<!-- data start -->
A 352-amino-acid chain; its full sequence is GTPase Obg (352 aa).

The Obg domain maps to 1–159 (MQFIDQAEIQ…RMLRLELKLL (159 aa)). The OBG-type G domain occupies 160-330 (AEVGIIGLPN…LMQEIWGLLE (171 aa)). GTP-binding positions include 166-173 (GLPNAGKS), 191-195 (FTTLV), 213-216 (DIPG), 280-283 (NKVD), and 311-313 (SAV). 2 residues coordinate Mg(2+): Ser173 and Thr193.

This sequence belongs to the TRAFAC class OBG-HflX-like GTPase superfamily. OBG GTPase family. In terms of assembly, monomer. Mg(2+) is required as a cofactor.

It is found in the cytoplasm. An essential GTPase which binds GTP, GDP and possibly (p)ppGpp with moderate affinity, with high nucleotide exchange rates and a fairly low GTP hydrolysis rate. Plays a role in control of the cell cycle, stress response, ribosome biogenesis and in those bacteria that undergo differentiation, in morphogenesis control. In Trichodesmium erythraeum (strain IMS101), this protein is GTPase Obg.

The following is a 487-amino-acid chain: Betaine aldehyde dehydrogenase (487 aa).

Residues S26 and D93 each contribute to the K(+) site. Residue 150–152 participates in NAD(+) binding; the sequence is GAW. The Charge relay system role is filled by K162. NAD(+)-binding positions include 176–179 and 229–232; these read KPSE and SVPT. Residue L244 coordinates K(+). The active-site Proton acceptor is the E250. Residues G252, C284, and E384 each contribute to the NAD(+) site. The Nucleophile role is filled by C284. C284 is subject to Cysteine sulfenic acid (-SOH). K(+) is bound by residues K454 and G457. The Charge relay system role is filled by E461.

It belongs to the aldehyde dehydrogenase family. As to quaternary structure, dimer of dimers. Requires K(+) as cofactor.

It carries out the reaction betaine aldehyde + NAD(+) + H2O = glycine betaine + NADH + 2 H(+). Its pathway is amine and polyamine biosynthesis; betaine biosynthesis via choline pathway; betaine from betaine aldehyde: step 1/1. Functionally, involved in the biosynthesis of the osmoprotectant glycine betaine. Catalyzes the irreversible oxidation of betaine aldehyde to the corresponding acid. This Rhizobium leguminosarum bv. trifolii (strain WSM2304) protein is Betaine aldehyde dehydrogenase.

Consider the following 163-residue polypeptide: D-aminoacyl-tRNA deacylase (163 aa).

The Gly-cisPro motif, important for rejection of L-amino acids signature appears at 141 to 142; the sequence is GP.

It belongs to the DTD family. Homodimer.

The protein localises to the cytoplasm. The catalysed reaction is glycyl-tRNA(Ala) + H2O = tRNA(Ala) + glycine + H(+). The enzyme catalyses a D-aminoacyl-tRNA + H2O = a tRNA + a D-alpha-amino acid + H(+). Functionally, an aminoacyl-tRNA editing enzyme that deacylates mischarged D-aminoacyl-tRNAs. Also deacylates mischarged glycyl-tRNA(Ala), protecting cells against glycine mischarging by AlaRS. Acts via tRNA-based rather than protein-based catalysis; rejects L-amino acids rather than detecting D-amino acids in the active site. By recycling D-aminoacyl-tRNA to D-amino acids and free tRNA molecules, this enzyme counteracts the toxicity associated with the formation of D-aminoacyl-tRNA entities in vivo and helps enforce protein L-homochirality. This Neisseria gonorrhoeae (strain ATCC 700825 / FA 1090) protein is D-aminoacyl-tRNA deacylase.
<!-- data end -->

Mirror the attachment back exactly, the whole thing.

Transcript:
A 352-amino-acid chain; its full sequence is GTPase Obg (352 aa).

The Obg domain maps to 1–159 (MQFIDQAEIQ…RMLRLELKLL (159 aa)). The OBG-type G domain occupies 160-330 (AEVGIIGLPN…LMQEIWGLLE (171 aa)). GTP-binding positions include 166-173 (GLPNAGKS), 191-195 (FTTLV), 213-216 (DIPG), 280-283 (NKVD), and 311-313 (SAV). 2 residues coordinate Mg(2+): Ser173 and Thr193.

This sequence belongs to the TRAFAC class OBG-HflX-like GTPase superfamily. OBG GTPase family. In terms of assembly, monomer. Mg(2+) is required as a cofactor.

It is found in the cytoplasm. An essential GTPase which binds GTP, GDP and possibly (p)ppGpp with moderate affinity, with high nucleotide exchange rates and a fairly low GTP hydrolysis rate. Plays a role in control of the cell cycle, stress response, ribosome biogenesis and in those bacteria that undergo differentiation, in morphogenesis control. In Trichodesmium erythraeum (strain IMS101), this protein is GTPase Obg.

The following is a 487-amino-acid chain: Betaine aldehyde dehydrogenase (487 aa).

Residues S26 and D93 each contribute to the K(+) site. Residue 150–152 participates in NAD(+) binding; the sequence is GAW. The Charge relay system role is filled by K162. NAD(+)-binding positions include 176–179 and 229–232; these read KPSE and SVPT. Residue L244 coordinates K(+). The active-site Proton acceptor is the E250. Residues G252, C284, and E384 each contribute to the NAD(+) site. The Nucleophile role is filled by C284. C284 is subject to Cysteine sulfenic acid (-SOH). K(+) is bound by residues K454 and G457. The Charge relay system role is filled by E461.

It belongs to the aldehyde dehydrogenase family. As to quaternary structure, dimer of dimers. Requires K(+) as cofactor.

It carries out the reaction betaine aldehyde + NAD(+) + H2O = glycine betaine + NADH + 2 H(+). Its pathway is amine and polyamine biosynthesis; betaine biosynthesis via choline pathway; betaine from betaine aldehyde: step 1/1. Functionally, involved in the biosynthesis of the osmoprotectant glycine betaine. Catalyzes the irreversible oxidation of betaine aldehyde to the corresponding acid. This Rhizobium leguminosarum bv. trifolii (strain WSM2304) protein is Betaine aldehyde dehydrogenase.

Consider the following 163-residue polypeptide: D-aminoacyl-tRNA deacylase (163 aa).

The Gly-cisPro motif, important for rejection of L-amino acids signature appears at 141 to 142; the sequence is GP.

It belongs to the DTD family. Homodimer.

The protein localises to the cytoplasm. The catalysed reaction is glycyl-tRNA(Ala) + H2O = tRNA(Ala) + glycine + H(+). The enzyme catalyses a D-aminoacyl-tRNA + H2O = a tRNA + a D-alpha-amino acid + H(+). Functionally, an aminoacyl-tRNA editing enzyme that deacylates mischarged D-aminoacyl-tRNAs. Also deacylates mischarged glycyl-tRNA(Ala), protecting cells against glycine mischarging by AlaRS. Acts via tRNA-based rather than protein-based catalysis; rejects L-amino acids rather than detecting D-amino acids in the active site. By recycling D-aminoacyl-tRNA to D-amino acids and free tRNA molecules, this enzyme counteracts the toxicity associated with the formation of D-aminoacyl-tRNA entities in vivo and helps enforce protein L-homochirality. This Neisseria gonorrhoeae (strain ATCC 700825 / FA 1090) protein is D-aminoacyl-tRNA deacylase.